The second series of the season brought in the St. Louis Cardinals to loanDepot Park to face the Marlins. I was definitely excited for the Cardinals vs Marlins matchup as it gave me an opportunity to see Nolan Arenado with his new team as well as photography Yadier Molina for the first time. I think the biggest gift the Cardinals vs Marlins series gave me and others was that the roof was finally open for all three games at loanDepot Park.
The 2021 MLB Opening Day marked the start of my third season as a photographer for Major League Baseball and like the start of the 2020 season, we still were dealing with the effects of Covid. This year was a little different as I was not shooting from the photo wells to start the season, but from the stands. Was it ideal, no, but you play the hand you were dealt not the one you hoped for. The big difference to start this season was that fans were allowed back to the games albeit a limited number of fans to start the season.
The 2020 MLB season was definitely a unique one. 2020 in general was a whole other story to be honest. For the 2020 MLB season I was tested for Covid numerous times a week and I was the only sports photographer, other than the Marlins team photographer, in the well shooting. There were 60 games in 60 days and I had a stretch of 14 games in 10 days including a few double headers. The 2020 MLB season truly was an experience and one that I’m more than ok with not having again.
Who can’t get excited for a Sunday Night Football game with both Tom Brady and Drew Brees in it? Two legendary quarterbacks throwing 300 yards each with multiple touchdowns. Fast pace action left and right and me right there capturing it all. Narrator: It didn’t go the way JC had planned for. It was a one sided game in favor of the Saints.
Opening Day in baseball is always filled with a regal pomp and pageantry, but Opening Day 2020 was filled with a lot less. While having sports is a great escape from what is happening in the real world, this year there was no escaping what was happening all around. From the Covid-19 and the calls for Social Justice, baseball took a backseat and put these causes into their forefront all the while providing a distraction, albeit a brief one, from the chaos and turmoil gripping the country.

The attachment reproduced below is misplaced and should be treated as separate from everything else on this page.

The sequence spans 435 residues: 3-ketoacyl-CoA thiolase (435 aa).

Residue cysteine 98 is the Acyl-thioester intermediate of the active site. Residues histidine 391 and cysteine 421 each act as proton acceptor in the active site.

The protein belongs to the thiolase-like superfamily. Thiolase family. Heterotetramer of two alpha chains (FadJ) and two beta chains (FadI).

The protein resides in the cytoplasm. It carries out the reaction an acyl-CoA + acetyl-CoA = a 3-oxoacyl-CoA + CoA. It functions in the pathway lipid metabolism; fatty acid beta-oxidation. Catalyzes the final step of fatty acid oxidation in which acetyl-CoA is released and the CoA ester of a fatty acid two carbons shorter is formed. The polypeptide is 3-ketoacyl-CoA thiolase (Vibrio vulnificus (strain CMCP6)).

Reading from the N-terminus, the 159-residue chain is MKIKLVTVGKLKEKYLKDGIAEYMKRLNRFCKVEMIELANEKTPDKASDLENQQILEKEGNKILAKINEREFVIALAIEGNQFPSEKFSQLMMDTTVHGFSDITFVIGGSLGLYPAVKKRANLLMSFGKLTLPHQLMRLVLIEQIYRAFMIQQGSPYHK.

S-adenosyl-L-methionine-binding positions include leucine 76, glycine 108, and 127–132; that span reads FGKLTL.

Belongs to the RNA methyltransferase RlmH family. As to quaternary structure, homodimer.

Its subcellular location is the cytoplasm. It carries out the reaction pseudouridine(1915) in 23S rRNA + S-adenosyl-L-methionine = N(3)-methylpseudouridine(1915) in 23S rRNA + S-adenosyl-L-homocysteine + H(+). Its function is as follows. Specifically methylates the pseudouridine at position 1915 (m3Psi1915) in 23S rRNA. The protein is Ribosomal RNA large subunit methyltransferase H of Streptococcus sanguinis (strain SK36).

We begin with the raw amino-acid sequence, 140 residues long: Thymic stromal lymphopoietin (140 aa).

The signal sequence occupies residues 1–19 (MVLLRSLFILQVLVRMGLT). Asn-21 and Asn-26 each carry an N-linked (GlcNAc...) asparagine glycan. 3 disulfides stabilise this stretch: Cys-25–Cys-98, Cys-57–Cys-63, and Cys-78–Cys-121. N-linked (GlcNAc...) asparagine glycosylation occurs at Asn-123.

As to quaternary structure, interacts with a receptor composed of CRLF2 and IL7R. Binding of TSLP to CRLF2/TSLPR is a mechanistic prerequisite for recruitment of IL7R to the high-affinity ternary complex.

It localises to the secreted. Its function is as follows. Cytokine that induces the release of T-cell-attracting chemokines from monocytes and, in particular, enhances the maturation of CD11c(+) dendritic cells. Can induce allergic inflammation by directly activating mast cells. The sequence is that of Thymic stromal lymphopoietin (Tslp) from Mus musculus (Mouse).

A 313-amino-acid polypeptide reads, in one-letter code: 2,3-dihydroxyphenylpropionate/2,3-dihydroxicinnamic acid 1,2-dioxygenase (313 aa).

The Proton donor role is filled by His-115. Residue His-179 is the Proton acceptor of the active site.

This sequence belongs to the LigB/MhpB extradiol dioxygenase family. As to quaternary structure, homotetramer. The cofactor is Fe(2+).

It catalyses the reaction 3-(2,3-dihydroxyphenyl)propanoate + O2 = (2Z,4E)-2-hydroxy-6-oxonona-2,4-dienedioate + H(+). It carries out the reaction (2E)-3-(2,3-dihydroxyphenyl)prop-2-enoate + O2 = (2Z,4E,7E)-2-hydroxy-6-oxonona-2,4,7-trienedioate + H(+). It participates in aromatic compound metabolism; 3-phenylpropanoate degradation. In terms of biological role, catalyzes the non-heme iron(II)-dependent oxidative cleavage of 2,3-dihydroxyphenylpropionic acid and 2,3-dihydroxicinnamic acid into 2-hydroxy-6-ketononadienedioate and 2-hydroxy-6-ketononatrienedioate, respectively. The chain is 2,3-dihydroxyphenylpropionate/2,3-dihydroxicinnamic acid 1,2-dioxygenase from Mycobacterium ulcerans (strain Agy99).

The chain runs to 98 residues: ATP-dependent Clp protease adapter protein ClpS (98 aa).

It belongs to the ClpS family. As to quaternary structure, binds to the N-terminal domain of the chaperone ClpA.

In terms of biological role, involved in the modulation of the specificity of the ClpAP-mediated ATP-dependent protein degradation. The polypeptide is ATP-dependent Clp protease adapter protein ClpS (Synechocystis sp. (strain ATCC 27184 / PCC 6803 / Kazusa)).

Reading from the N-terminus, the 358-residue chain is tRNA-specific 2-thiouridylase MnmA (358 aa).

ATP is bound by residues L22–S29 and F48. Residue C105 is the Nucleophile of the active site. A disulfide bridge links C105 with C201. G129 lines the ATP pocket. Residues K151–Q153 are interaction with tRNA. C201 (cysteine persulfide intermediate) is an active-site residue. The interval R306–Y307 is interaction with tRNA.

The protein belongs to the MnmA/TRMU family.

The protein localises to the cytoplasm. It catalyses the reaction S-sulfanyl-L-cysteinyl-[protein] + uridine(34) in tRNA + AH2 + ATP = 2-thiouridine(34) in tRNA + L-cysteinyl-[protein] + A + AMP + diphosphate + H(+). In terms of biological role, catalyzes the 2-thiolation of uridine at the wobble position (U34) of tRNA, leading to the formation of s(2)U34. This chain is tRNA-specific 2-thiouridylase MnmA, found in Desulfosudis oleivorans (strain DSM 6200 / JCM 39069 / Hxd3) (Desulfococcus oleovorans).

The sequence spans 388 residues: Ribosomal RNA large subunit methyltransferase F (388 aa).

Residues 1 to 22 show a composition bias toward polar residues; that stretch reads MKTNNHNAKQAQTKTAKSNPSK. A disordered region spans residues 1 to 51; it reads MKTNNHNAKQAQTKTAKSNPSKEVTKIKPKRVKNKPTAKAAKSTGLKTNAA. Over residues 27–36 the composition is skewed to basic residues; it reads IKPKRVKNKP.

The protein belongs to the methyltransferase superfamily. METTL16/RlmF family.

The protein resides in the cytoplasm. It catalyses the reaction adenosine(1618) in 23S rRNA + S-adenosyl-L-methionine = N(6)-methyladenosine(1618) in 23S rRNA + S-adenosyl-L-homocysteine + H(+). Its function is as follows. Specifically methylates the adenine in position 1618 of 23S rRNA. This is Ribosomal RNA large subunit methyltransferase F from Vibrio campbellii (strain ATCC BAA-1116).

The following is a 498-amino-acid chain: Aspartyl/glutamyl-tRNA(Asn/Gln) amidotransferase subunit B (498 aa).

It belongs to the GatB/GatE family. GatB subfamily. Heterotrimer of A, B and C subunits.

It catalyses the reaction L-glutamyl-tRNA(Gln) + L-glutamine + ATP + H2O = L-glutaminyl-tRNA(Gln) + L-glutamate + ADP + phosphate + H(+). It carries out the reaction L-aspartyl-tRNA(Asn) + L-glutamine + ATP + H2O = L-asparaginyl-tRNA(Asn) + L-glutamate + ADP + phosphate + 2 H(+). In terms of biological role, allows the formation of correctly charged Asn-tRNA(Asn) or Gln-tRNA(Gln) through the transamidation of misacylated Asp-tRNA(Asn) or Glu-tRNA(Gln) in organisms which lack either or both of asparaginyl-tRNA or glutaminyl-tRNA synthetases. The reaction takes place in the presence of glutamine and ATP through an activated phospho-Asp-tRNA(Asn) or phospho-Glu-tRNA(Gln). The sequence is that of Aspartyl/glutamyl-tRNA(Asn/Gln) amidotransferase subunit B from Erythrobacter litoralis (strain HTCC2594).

Photographing any sports during the Covid-19 Pandemic is and will be a unique experience. There were new rules and guidelines to follow and not to mention that they will probably change every day, if not more. For me, photographing Major League Baseball games during Covid-19 was therapeutic and in all honesty, it was such an amazing time given the perpetual doom and gloom of news that was associated with Covid-19.
As a sports photographer, it is super important that my sports photography workflow for during and after games is on point. If I’m slow transmitting photos up to the teams, the leagues or wherever then the chances of my photos being picked up dramatically decreases. The whole point of my sports photography workflow is to get my photos off my camera and uploaded in the shortest amount of time possible.
Growing up just north of Boston, I was a die-hard Red-Sox, Celtics, Patriots and University of Miami fan. Last one threw you off a bit, but it’s true. I grew up hating and I mean hating the Lakers, Yankees, Notre Dame, the Miami Dolphins and more. Not just the teams, the players too. Things changed when I started photographing sports. The hate no longer was there.
Shooting Spring Training for MLB was just a unique experience. The stadiums were smaller and the fans were even closer to the action which provided a more family friendly environment. Photographing Spring Training also afforded me the opportunity to photograph teams and players that I wouldn’t normally get the chance to like photographing the Red-Sox or Toronto BlueJays. I probably would have had more opportunities, but the coronavirus changed everything.